Unfortunately, Opioid prescriptions are extremely addictive and can act as a gateway to other drugs, like fentanyl or heroin. 30% of emergency room admissions from prescription abuse involve opioid drugs.
Addiction to prescription drugs is a very real thing.
3. Fitting In
Peer pressure causes people to do things they would normally not to impress friends or loved ones. It’s a way of seeking out the feeling of being valued by others.
Receiving an invitation from a friend to come and party with drugs or alcohol can be difficult to turn down.
Fitting in can especially be a reason among young teens and adults. Unfortunately, drug use happens in all types of socioeconomic situations.
Wanting to feel liked and loved by family and friends is a huge reason people start doing drugs. Remember, if drugs are a normal part of the environment, it doesn’t seem abnormal to do them.
Depression is a common mental health diagnosis in the United States. Since depression is notoriously difficult to treat for some, many people seek temporary and instant relief provided by drugs or alcohol.
On top of that, many people who struggle with depression do not get proper treatment or diagnosis. Some people who have depression have no idea they suffer from it.
It makes sense that those struggling with depression tend to self-medicate to handle the symptoms of depression with alcohol, marijuana, cocaine, and other mind-altering substances.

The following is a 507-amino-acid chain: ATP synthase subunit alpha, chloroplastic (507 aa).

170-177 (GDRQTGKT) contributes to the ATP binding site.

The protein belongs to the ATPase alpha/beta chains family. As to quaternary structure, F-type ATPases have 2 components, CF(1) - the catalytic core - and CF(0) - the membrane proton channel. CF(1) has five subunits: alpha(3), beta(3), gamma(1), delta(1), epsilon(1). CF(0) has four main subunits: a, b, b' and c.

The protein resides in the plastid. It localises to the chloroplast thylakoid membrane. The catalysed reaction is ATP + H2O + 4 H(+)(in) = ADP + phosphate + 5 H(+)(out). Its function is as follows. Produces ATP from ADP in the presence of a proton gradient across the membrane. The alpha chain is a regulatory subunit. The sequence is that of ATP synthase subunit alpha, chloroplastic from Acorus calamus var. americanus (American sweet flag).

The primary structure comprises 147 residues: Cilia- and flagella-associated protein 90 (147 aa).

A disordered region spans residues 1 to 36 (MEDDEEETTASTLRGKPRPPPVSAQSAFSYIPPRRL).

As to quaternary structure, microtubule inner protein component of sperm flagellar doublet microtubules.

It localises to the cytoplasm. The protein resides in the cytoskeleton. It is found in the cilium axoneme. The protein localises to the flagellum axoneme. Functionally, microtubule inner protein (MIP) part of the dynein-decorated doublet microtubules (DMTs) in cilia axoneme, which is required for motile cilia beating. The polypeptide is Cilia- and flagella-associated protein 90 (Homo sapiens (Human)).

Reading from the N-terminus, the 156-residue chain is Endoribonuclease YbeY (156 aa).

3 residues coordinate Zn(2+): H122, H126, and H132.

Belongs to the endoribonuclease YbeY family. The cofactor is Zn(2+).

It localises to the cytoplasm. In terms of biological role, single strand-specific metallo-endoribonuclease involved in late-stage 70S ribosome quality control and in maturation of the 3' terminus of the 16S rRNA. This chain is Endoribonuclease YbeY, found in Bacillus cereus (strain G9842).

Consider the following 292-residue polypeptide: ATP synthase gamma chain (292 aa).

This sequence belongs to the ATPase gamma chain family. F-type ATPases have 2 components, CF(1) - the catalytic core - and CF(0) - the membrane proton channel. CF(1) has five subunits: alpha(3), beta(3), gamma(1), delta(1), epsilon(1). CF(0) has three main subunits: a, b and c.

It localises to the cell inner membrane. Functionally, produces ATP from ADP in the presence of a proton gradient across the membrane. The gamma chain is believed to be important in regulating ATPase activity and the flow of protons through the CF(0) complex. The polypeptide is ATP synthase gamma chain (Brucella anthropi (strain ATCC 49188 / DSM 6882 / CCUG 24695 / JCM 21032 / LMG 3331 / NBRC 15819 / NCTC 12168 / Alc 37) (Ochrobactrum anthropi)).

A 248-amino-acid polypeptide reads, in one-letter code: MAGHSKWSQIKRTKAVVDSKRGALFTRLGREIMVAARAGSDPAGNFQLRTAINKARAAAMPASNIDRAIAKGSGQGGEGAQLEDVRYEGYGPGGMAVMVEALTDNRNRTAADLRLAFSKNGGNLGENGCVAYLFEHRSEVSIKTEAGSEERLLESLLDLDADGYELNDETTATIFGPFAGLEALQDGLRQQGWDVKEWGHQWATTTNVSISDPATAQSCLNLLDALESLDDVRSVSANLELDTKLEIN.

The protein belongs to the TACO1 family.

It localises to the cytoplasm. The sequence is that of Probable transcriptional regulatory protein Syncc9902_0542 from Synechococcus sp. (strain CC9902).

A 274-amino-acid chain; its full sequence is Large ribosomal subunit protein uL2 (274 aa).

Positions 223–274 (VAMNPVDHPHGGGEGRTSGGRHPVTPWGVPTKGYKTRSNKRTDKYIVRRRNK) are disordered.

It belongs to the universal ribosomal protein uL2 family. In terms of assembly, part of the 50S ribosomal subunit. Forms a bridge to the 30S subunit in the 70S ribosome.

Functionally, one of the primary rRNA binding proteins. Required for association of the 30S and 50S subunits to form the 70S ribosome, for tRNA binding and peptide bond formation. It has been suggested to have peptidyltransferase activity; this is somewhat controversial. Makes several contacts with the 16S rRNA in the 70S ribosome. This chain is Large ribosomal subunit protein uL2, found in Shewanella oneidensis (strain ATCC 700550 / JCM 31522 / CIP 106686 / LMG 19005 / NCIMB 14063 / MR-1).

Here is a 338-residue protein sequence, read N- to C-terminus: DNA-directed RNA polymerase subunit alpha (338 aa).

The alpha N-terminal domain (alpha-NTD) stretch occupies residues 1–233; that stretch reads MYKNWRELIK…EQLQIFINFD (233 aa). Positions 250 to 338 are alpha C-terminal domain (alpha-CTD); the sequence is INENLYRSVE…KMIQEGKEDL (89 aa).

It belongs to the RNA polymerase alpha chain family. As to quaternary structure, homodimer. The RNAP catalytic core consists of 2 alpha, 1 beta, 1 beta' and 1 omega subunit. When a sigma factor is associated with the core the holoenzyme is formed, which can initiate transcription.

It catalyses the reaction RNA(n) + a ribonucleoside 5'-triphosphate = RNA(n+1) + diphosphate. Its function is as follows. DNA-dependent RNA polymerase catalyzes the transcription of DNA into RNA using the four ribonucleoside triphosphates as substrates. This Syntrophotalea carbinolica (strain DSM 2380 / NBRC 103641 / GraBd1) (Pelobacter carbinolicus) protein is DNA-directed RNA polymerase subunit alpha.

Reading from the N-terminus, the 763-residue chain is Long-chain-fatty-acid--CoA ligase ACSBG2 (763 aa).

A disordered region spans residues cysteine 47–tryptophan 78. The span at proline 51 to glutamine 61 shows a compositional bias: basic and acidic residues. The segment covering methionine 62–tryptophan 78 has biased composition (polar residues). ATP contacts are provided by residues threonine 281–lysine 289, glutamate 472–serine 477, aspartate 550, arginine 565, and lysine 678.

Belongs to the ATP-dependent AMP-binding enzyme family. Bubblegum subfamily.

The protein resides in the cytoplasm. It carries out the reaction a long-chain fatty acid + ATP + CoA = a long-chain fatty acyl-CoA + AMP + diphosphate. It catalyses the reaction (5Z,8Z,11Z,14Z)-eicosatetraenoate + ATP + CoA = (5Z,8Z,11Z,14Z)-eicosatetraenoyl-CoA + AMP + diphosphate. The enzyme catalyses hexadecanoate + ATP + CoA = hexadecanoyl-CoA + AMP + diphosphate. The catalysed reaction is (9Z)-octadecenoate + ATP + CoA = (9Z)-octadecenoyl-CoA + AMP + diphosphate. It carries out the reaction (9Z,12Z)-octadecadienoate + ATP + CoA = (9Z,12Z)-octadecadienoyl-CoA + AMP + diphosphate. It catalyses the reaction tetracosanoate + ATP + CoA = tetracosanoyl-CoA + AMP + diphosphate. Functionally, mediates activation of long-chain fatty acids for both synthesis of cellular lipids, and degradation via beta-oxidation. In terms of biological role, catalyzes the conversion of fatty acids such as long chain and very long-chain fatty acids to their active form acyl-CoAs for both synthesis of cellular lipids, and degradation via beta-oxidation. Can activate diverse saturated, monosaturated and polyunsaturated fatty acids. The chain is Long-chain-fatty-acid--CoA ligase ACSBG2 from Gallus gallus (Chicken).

5. To Feel Good
While other reasons behind doing drugs can be especially complex, this one is pretty straightforward. Drugs cause chemical reactions to be released within our brain that mimic feelings of happiness, euphoria, and comfort.
Many people use drugs to feel good (at least at first). Usually, after addiction sets in, the drugs and alcohol cease to produce warm and fuzzy feelings as the drug has artificially altered brain chemistry.
If the urge to experiment or try drugs for the first time comes up, availability has a lot to do with why people abuse.
For some, experimentation with drugs is incredibly tempting. If the person has the drugs available to them close by, it removes obstacles that otherwise could prevent addiction.
For example, prescription drugs, nicotine, and alcohol are easy to acquire because they are readily available.